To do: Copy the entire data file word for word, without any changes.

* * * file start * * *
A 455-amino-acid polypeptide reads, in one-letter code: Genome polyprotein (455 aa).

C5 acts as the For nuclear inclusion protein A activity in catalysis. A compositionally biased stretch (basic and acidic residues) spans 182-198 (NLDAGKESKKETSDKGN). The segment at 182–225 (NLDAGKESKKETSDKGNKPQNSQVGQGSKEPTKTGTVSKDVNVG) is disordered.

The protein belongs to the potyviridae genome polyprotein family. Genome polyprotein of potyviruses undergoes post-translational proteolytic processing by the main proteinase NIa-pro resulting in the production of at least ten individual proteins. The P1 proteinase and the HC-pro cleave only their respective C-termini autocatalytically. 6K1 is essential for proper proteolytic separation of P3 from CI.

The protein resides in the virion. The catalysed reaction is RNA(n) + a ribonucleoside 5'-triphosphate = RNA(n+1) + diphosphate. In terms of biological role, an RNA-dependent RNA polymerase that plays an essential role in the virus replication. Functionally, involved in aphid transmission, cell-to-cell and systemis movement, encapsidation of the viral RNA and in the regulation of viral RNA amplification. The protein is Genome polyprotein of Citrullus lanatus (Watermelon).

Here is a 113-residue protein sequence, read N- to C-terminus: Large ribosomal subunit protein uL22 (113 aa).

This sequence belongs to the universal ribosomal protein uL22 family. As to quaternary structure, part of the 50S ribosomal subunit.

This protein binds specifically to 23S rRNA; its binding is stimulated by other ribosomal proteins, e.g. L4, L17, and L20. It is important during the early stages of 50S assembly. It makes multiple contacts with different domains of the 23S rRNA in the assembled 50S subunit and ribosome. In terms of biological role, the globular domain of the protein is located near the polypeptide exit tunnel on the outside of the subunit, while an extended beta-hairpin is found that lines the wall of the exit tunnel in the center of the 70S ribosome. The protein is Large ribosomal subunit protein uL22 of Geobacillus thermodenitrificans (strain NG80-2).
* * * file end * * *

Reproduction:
A 455-amino-acid polypeptide reads, in one-letter code: Genome polyprotein (455 aa).

C5 acts as the For nuclear inclusion protein A activity in catalysis. A compositionally biased stretch (basic and acidic residues) spans 182-198 (NLDAGKESKKETSDKGN). The segment at 182–225 (NLDAGKESKKETSDKGNKPQNSQVGQGSKEPTKTGTVSKDVNVG) is disordered.

The protein belongs to the potyviridae genome polyprotein family. Genome polyprotein of potyviruses undergoes post-translational proteolytic processing by the main proteinase NIa-pro resulting in the production of at least ten individual proteins. The P1 proteinase and the HC-pro cleave only their respective C-termini autocatalytically. 6K1 is essential for proper proteolytic separation of P3 from CI.

The protein resides in the virion. The catalysed reaction is RNA(n) + a ribonucleoside 5'-triphosphate = RNA(n+1) + diphosphate. In terms of biological role, an RNA-dependent RNA polymerase that plays an essential role in the virus replication. Functionally, involved in aphid transmission, cell-to-cell and systemis movement, encapsidation of the viral RNA and in the regulation of viral RNA amplification. The protein is Genome polyprotein of Citrullus lanatus (Watermelon).

Here is a 113-residue protein sequence, read N- to C-terminus: Large ribosomal subunit protein uL22 (113 aa).

This sequence belongs to the universal ribosomal protein uL22 family. As to quaternary structure, part of the 50S ribosomal subunit.

This protein binds specifically to 23S rRNA; its binding is stimulated by other ribosomal proteins, e.g. L4, L17, and L20. It is important during the early stages of 50S assembly. It makes multiple contacts with different domains of the 23S rRNA in the assembled 50S subunit and ribosome. In terms of biological role, the globular domain of the protein is located near the polypeptide exit tunnel on the outside of the subunit, while an extended beta-hairpin is found that lines the wall of the exit tunnel in the center of the 70S ribosome. The protein is Large ribosomal subunit protein uL22 of Geobacillus thermodenitrificans (strain NG80-2).